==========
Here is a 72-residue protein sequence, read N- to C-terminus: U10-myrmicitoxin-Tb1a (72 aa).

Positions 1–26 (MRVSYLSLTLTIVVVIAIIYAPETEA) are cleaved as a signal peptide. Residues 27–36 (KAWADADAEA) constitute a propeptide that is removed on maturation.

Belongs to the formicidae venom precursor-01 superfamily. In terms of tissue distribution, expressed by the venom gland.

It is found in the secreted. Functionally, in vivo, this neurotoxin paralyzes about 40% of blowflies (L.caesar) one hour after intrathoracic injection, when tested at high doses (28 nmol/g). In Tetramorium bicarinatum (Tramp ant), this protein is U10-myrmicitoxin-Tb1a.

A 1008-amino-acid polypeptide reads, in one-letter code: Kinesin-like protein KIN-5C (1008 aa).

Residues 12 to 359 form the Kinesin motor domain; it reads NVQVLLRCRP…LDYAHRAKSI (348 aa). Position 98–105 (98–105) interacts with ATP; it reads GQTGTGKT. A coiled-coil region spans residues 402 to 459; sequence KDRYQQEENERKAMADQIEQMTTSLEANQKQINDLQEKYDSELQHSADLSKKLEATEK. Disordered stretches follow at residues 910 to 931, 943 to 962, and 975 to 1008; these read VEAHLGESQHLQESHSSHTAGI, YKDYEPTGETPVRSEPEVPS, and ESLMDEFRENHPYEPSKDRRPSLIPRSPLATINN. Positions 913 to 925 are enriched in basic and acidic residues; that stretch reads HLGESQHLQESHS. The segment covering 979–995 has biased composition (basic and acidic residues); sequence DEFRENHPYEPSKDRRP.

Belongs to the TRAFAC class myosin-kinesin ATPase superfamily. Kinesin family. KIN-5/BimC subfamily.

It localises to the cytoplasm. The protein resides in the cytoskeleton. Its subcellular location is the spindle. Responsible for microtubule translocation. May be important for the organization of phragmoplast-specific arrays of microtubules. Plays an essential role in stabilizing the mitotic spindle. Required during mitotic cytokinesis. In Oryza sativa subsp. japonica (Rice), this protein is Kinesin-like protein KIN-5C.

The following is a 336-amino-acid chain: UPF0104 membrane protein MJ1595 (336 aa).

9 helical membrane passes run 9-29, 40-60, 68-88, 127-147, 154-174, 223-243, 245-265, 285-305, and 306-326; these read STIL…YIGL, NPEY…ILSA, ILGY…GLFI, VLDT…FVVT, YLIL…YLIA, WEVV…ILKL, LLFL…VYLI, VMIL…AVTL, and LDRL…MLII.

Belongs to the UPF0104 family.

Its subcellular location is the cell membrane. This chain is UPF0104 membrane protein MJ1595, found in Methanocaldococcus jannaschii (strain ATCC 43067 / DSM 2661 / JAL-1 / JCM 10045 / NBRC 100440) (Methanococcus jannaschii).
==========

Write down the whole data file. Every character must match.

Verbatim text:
Here is a 72-residue protein sequence, read N- to C-terminus: U10-myrmicitoxin-Tb1a (72 aa).

Positions 1–26 (MRVSYLSLTLTIVVVIAIIYAPETEA) are cleaved as a signal peptide. Residues 27–36 (KAWADADAEA) constitute a propeptide that is removed on maturation.

Belongs to the formicidae venom precursor-01 superfamily. In terms of tissue distribution, expressed by the venom gland.

It is found in the secreted. Functionally, in vivo, this neurotoxin paralyzes about 40% of blowflies (L.caesar) one hour after intrathoracic injection, when tested at high doses (28 nmol/g). In Tetramorium bicarinatum (Tramp ant), this protein is U10-myrmicitoxin-Tb1a.

A 1008-amino-acid polypeptide reads, in one-letter code: Kinesin-like protein KIN-5C (1008 aa).

Residues 12 to 359 form the Kinesin motor domain; it reads NVQVLLRCRP…LDYAHRAKSI (348 aa). Position 98–105 (98–105) interacts with ATP; it reads GQTGTGKT. A coiled-coil region spans residues 402 to 459; sequence KDRYQQEENERKAMADQIEQMTTSLEANQKQINDLQEKYDSELQHSADLSKKLEATEK. Disordered stretches follow at residues 910 to 931, 943 to 962, and 975 to 1008; these read VEAHLGESQHLQESHSSHTAGI, YKDYEPTGETPVRSEPEVPS, and ESLMDEFRENHPYEPSKDRRPSLIPRSPLATINN. Positions 913 to 925 are enriched in basic and acidic residues; that stretch reads HLGESQHLQESHS. The segment covering 979–995 has biased composition (basic and acidic residues); sequence DEFRENHPYEPSKDRRP.

Belongs to the TRAFAC class myosin-kinesin ATPase superfamily. Kinesin family. KIN-5/BimC subfamily.

It localises to the cytoplasm. The protein resides in the cytoskeleton. Its subcellular location is the spindle. Responsible for microtubule translocation. May be important for the organization of phragmoplast-specific arrays of microtubules. Plays an essential role in stabilizing the mitotic spindle. Required during mitotic cytokinesis. In Oryza sativa subsp. japonica (Rice), this protein is Kinesin-like protein KIN-5C.

The following is a 336-amino-acid chain: UPF0104 membrane protein MJ1595 (336 aa).

9 helical membrane passes run 9-29, 40-60, 68-88, 127-147, 154-174, 223-243, 245-265, 285-305, and 306-326; these read STIL…YIGL, NPEY…ILSA, ILGY…GLFI, VLDT…FVVT, YLIL…YLIA, WEVV…ILKL, LLFL…VYLI, VMIL…AVTL, and LDRL…MLII.

Belongs to the UPF0104 family.

Its subcellular location is the cell membrane. This chain is UPF0104 membrane protein MJ1595, found in Methanocaldococcus jannaschii (strain ATCC 43067 / DSM 2661 / JAL-1 / JCM 10045 / NBRC 100440) (Methanococcus jannaschii).